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Hundley-Cannady House 1 | by David Hoffman '41
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Hundley-Cannady House 1

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If you want to move to Oxford, North Carolina and have money to play with, you can pick this one up for about $200,000. It has about 11 rooms, including a glass-enclosed porch. The house has apparently been bought.


Built in 1880, the Hundley-Cannady Home exhibits the features of Stick-style popularized by English architect Charles L. Eastlake. Sometimes this style is referred to as Eastlake. It’s characterized by the breaking up of wall surfaces with bands of wood (stickwork) dividing the building into planes for decorative effects. It’s been described as an architectural style between Gothic Revival and Queen Anne.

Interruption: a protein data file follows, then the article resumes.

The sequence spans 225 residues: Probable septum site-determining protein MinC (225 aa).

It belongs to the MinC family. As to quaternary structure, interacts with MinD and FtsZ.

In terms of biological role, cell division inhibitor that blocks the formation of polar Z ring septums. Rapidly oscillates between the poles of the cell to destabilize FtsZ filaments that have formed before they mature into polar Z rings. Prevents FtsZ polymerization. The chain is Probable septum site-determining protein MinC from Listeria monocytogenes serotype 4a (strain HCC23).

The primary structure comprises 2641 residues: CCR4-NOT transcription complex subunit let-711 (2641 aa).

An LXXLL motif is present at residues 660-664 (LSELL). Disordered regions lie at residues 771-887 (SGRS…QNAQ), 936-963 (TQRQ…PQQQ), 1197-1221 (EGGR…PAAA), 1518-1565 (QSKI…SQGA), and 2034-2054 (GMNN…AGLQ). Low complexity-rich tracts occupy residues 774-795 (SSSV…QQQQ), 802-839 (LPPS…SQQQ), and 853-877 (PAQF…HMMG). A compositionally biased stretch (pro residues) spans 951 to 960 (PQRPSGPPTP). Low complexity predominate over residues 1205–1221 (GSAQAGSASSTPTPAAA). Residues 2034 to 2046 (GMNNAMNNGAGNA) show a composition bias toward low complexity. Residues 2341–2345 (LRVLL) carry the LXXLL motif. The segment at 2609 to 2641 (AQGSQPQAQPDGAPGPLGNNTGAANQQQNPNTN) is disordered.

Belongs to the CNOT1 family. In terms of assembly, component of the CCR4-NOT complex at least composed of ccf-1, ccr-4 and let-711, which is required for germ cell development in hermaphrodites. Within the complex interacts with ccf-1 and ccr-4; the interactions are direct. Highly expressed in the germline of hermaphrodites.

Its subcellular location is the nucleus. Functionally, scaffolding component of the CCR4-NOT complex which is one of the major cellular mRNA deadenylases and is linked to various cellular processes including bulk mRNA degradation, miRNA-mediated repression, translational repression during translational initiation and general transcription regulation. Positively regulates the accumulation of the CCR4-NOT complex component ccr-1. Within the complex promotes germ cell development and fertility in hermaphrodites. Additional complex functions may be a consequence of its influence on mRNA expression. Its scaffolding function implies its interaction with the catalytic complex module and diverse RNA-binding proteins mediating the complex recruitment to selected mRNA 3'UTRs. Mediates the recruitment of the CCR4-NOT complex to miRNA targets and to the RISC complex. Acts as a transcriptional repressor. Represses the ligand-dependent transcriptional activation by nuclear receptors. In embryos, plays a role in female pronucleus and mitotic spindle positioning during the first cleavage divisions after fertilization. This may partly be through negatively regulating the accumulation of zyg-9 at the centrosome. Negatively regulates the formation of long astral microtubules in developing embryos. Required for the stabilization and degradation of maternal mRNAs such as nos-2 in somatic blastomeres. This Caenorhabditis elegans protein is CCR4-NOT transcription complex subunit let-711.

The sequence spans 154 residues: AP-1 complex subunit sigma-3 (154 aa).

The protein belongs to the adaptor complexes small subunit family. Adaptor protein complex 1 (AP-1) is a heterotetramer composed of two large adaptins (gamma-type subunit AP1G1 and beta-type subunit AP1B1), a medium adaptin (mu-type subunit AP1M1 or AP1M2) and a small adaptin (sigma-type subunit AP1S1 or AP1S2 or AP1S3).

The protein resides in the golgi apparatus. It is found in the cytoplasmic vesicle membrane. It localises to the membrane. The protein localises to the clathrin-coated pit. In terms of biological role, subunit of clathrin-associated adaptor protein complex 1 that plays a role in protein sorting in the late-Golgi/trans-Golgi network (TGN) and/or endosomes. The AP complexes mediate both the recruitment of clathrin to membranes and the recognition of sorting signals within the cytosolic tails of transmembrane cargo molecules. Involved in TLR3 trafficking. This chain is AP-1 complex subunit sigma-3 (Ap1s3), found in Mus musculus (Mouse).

Clad in wood, the 2-story home rests on a brick foundation and has an ample attic. There is no tower, but two truncated areas with bay windows on 1st and 2nd stories are evident. The roof is steep pitched, accommodating the cross gables and the area above the bay windows. Under the prominent eaves are scroll-sawn brackets, breaking up an ornamental band of crosses in circles in groups of five. The windows throughout are 2 over 2 double-sash with a line of smaller panes at the top of each window. The widows in the gables show great variation, arched or curved, the panes divided ornamentally by large and small panes of different designs.


The surface of the house becomes a textured decorative element with a motif of circles on a band of wood bordered by bands of diagonal bands slanting to both right and left. At various places shingling is used on the walls. The porch is wraparound, characterized by the “gingerbread” effect of three-dimensional scrollwork. Abundant braces are used ornamentally on the porch; the millwork here is in spindles, turned posts, and balusters. It's part of the Oxford Historic District and was listed on the National Register of Historic Places April 28, 1988 with ID number 88000403.


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Taken on August 8, 2010